What causes it: According to Dr. Rossi, acne conglobata can be caused by “hormones, genetic predisposition, and an inflammatory response to a bacteria known as propionibacterium acnes.” In layman’s terms, it often crops up the same way common acne (aka acne vulgaris) does. However, there are more possible causes, albeit rare. “The ingestion of thyroid medication and exposure to halogenated aromatic hydrocarbons — a type of environmental pollutants — may also be implicated in acne conglobata, as well as androgen hormones and anabolic steroids,” Dr. Rossi says.

How to treat it: Because acne conglobata is known to result in scarring, you’ll want to get in touch with a dermatologist to get a treatment plan going ASAP. Luckily, the treatment is pretty straightforward. Dr. Rossi advises following a prescription of isotretinoin and systemic steroids.

Severe-Acne Type: Acne Fulminans

What it is: Quick-onset, severe acne that results in open sores on the face, chest, or back. Acne fulminans is “a rare systemic disorder characterized by a presentation of nodules and cysts,” Dr. Rossi says. Though it appears like acne conglobata at first glance, acne fulminans can actually affect other organ systems as well, potentially resulting in anemia, an enlarged spleen, liver abnormalities, joint pains, and/or fevers. “SAPHO syndrome (synovitis, acne, pustulosis, hyperostosis, and osteitis) may also be a serious complication of acne fulminans,” Dr. Rossi says; SAPHO syndrome is a rare chronic inflammatory disorder.

How to treat it: It’s important to seek dermatologist treatment immediately, since it can take several months and medications to get under control. “Acne fulminans requires treatment with systemic corticosteroids as well as anti-inflammatories, antibiotics, and oral isotretinoin,” Dr. Rossi says.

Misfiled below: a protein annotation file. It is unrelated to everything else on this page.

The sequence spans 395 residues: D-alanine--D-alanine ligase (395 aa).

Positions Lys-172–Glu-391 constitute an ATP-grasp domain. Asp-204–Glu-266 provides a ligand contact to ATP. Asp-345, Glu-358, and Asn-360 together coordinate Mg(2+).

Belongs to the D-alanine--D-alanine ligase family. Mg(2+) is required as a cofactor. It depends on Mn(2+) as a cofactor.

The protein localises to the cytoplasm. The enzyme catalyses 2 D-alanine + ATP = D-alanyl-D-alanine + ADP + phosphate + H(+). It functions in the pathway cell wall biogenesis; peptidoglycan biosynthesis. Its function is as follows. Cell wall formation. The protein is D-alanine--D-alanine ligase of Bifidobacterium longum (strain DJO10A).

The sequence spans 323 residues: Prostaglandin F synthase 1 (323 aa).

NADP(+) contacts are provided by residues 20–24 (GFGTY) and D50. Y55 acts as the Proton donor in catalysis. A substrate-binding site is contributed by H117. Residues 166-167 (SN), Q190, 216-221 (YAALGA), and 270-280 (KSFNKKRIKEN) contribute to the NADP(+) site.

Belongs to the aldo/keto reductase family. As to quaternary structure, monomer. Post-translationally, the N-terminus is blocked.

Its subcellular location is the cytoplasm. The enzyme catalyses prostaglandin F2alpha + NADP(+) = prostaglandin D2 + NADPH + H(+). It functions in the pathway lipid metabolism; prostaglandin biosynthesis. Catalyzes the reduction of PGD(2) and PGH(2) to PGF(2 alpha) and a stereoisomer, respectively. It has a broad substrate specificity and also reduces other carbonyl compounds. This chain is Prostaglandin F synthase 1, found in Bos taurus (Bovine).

Severe-Acne Type: Gram-Negative Folliculitis

What it is: “Gram-negative folliculitis is a bacterial infection of the hair follicle that looks and mimics acne, but the papules and pustules are centered around the hair follicle,” Dr. Rossi says, explaining that “gram negative” in the name refers to a type of bacteria. It resembles an acne-like rash of pustules (rather than papules or comedones) and occasionally penetrates the skin on a deeper level to form lesions similar to cysts.

What causes it: As mentioned above, gram-negative folliculitis is specifically caused by a family of bacteria that includes Pseudomonas, E. coli, klebsiella, and proteus. Oftentimes, patients with this infection will have tried traditional acne treatments (like acne-specific antibiotics) without success, in which case a bacterial test is the best route.

How to treat it: “If suspected, the dermatologist can do a bacterial culture to detect the bacteria as well as see what antibiotics it is susceptible or resistant to,” Dr. Rossi says. Once gram-negative folliculitis is confirmed, it “can be treated with topical antibiotics and antibacterial washes, as well as oral antibiotics for more severe or widespread cases.”





Source hungryforbalance.com